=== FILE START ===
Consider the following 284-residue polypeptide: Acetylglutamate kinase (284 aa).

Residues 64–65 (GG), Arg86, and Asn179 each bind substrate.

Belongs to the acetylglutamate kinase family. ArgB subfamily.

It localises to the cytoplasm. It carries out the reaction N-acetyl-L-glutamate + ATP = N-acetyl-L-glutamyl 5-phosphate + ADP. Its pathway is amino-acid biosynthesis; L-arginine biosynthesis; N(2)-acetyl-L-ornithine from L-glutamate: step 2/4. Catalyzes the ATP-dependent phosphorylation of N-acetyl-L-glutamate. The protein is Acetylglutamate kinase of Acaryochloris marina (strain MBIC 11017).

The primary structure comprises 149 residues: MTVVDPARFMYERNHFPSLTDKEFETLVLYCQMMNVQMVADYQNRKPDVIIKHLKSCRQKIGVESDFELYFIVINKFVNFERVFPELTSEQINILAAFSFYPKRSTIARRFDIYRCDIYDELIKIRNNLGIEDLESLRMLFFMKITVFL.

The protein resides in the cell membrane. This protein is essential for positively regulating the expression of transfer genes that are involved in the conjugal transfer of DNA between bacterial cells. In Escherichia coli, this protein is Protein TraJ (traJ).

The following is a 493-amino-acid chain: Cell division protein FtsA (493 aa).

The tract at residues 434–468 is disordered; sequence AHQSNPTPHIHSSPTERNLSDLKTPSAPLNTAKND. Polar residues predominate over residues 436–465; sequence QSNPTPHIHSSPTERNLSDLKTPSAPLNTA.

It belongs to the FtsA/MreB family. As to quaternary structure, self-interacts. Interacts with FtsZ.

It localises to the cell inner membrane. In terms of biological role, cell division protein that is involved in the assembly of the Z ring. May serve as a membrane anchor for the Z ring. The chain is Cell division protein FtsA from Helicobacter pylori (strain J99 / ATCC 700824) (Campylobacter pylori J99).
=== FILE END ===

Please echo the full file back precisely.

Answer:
Consider the following 284-residue polypeptide: Acetylglutamate kinase (284 aa).

Residues 64–65 (GG), Arg86, and Asn179 each bind substrate.

Belongs to the acetylglutamate kinase family. ArgB subfamily.

It localises to the cytoplasm. It carries out the reaction N-acetyl-L-glutamate + ATP = N-acetyl-L-glutamyl 5-phosphate + ADP. Its pathway is amino-acid biosynthesis; L-arginine biosynthesis; N(2)-acetyl-L-ornithine from L-glutamate: step 2/4. Catalyzes the ATP-dependent phosphorylation of N-acetyl-L-glutamate. The protein is Acetylglutamate kinase of Acaryochloris marina (strain MBIC 11017).

The primary structure comprises 149 residues: MTVVDPARFMYERNHFPSLTDKEFETLVLYCQMMNVQMVADYQNRKPDVIIKHLKSCRQKIGVESDFELYFIVINKFVNFERVFPELTSEQINILAAFSFYPKRSTIARRFDIYRCDIYDELIKIRNNLGIEDLESLRMLFFMKITVFL.

The protein resides in the cell membrane. This protein is essential for positively regulating the expression of transfer genes that are involved in the conjugal transfer of DNA between bacterial cells. In Escherichia coli, this protein is Protein TraJ (traJ).

The following is a 493-amino-acid chain: Cell division protein FtsA (493 aa).

The tract at residues 434–468 is disordered; sequence AHQSNPTPHIHSSPTERNLSDLKTPSAPLNTAKND. Polar residues predominate over residues 436–465; sequence QSNPTPHIHSSPTERNLSDLKTPSAPLNTA.

It belongs to the FtsA/MreB family. As to quaternary structure, self-interacts. Interacts with FtsZ.

It localises to the cell inner membrane. In terms of biological role, cell division protein that is involved in the assembly of the Z ring. May serve as a membrane anchor for the Z ring. The chain is Cell division protein FtsA from Helicobacter pylori (strain J99 / ATCC 700824) (Campylobacter pylori J99).